Johns is crafting this wonderful outsider persona, that will fit nicely among the other weirdos in Justice League of America.
But that’s most of what this title has become in the last 5 months: an introduction to Simon Baz. There are occasional cutaways to Guardians rubbing their hands together and laughing maniacally, or Hal and Sinestro holding hands and skipping through limbo like old pals, but this story arc is all about Baz. Johns has a history of aggressively cutting between discrete groups of characters, but that’s largely been missing from this run. Tellingly, nearly every panel in this issue contains Baz’ face – it’s only in the epilogue that we leave him. But check it out: there’s never any Baz voiceover narration. The classic crutch for getting to know your superhero is totally absent. It is a patient introduction of this character, and all of his personality traits are conveyed through his actions. I may find myself asking when they’re going to get to the fireworks factory because we’ve seen so very little little of the Third Army (this is where we were supposed to show up if we wanted to see the Third Army, right?), but at the end of the day, this kind of character study has more lasting value.
The notes at the end of the issue inform me that we’ll be following Baz into Green Lantern Corps 16 and now, with this exhaustive groundwork laid before us here, I’m ready to see the man in action.
Shelby, I got caught up in a couple layers of abstraction here, so I neglected to mention… basically everything that isn’t Baz. Hey, how about B’dg? He’s fucking weird, right? Is it too goofy to you that he can talk to squirrels? How about Baz getting frustrated at the two messages playing and one time and demanding that the “good guy” goes first? Or, if you’re feeling up to it, how about Tomar-Re making a Dead-Zone cameo?
Shelby: If the only thing we get out of this whole Green Lantern event is Simon Baz, then it’s worth it. I love everything you have to say about Baz as a truly new character for this universe. His problems are problems we recognize in the world around us, and you all know how much I love comic books with characters I can relate to in a realistic way. I think the most realistic thing about Baz is the gun. You and I know a Green Lantern doesn’t need a gun; hell, John makes gun constructs all the time. Baz has every weapon at his disposal, as well as a Lantern to charge his ring with hiding where he can get it at almost any time, but he doesn’t trust it, doesn’t believe it. You know why? Because it doesn’t make any sense. If a talking squirrel told me I didn’t need to bring a gun with me, I’d say, “sure thing, sweetheart” in the most patronizing way possible while checking the safety was on before holstering every gun I could get my hands on.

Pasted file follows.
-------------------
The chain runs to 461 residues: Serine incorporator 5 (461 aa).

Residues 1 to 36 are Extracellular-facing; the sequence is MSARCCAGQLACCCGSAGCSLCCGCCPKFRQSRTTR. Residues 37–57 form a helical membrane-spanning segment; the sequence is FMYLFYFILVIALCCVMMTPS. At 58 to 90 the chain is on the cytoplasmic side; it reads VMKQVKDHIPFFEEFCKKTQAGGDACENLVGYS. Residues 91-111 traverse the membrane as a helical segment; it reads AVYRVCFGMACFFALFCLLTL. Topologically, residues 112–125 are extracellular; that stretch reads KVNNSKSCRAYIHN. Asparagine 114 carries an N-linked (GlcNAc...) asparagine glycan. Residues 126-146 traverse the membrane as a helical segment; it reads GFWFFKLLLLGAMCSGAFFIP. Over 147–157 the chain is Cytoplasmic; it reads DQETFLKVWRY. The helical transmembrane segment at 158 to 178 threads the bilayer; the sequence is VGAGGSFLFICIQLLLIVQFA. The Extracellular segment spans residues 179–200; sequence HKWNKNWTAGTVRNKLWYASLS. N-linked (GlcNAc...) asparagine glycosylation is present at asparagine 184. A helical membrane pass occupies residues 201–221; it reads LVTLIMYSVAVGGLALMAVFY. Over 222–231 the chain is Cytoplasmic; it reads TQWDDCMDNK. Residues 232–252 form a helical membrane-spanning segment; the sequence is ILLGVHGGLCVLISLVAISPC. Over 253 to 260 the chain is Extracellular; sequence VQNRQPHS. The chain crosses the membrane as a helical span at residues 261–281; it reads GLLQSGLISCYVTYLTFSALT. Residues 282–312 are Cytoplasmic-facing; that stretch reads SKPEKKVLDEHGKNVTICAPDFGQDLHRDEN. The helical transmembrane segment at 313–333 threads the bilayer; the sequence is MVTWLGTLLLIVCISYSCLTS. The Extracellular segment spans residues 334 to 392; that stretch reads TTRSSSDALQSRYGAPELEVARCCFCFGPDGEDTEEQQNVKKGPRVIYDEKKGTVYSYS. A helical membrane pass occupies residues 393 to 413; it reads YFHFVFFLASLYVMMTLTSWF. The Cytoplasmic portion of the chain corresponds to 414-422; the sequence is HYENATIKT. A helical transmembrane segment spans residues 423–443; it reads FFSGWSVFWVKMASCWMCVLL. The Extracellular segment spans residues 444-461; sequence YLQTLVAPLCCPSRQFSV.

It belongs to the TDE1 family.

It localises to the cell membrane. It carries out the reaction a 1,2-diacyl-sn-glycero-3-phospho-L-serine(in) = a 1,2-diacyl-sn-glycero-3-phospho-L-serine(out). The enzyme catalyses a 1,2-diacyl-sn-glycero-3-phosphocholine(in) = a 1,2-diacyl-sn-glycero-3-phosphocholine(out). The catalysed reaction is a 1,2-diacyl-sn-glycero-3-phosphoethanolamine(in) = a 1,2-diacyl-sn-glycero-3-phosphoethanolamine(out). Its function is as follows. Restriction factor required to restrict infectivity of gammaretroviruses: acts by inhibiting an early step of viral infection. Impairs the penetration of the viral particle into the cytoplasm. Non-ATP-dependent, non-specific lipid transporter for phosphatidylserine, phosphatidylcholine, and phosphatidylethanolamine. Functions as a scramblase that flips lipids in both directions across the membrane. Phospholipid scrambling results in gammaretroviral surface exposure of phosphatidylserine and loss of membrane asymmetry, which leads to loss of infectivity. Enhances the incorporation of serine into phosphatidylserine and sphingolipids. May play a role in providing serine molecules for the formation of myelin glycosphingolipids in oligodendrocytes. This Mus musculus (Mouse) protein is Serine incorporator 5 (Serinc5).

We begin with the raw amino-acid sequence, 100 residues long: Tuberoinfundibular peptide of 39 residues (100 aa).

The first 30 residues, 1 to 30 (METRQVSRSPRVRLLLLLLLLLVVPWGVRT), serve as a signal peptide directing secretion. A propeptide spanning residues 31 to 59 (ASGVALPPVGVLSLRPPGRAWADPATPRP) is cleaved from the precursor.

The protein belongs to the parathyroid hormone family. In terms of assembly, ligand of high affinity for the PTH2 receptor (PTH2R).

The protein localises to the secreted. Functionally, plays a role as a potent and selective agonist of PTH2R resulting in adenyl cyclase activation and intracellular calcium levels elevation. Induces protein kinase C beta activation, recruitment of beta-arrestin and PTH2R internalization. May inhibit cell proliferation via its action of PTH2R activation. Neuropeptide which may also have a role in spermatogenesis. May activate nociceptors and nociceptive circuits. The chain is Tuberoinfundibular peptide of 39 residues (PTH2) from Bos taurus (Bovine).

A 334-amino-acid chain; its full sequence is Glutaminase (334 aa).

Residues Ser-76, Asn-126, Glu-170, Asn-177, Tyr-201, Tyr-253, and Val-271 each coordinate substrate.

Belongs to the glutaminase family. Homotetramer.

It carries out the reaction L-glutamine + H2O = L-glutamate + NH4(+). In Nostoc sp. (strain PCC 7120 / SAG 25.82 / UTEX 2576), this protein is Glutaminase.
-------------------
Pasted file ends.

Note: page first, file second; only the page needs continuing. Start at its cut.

I find I forget about everything else happening in this universe. Oh yeah, the Third Army. Right, Hal and Sinestro are trapped in the Dead Zone. First Lantern, sure thing. All I want to know is how is Baz getting on? I think this is the Geoff Johns book I am most enjoying right now, and it’s because of what he’s done with Baz. Johns has become known as “the man with the big ideas” around the non-existent Retcon Punch offices for his huge events and epic, cinematic story arcs. It’s easy to forget that Johns has done some great character work; both the Hal and Barry Rebirth stories made me love both of those characters. I’m looking forward to all these events and arcs and minis finishing up, so Johns can sit back and build on this complex and contemporary character he’s created, and I can reap the rewards.
For a complete list of what we’re reading, head on over to our Pull List page. Whenever possible, buy your comics from your local mom and pop comic bookstore. If you want to rock digital copies, head on over to DC’s website and download issues there. There’s no need to pirate, right?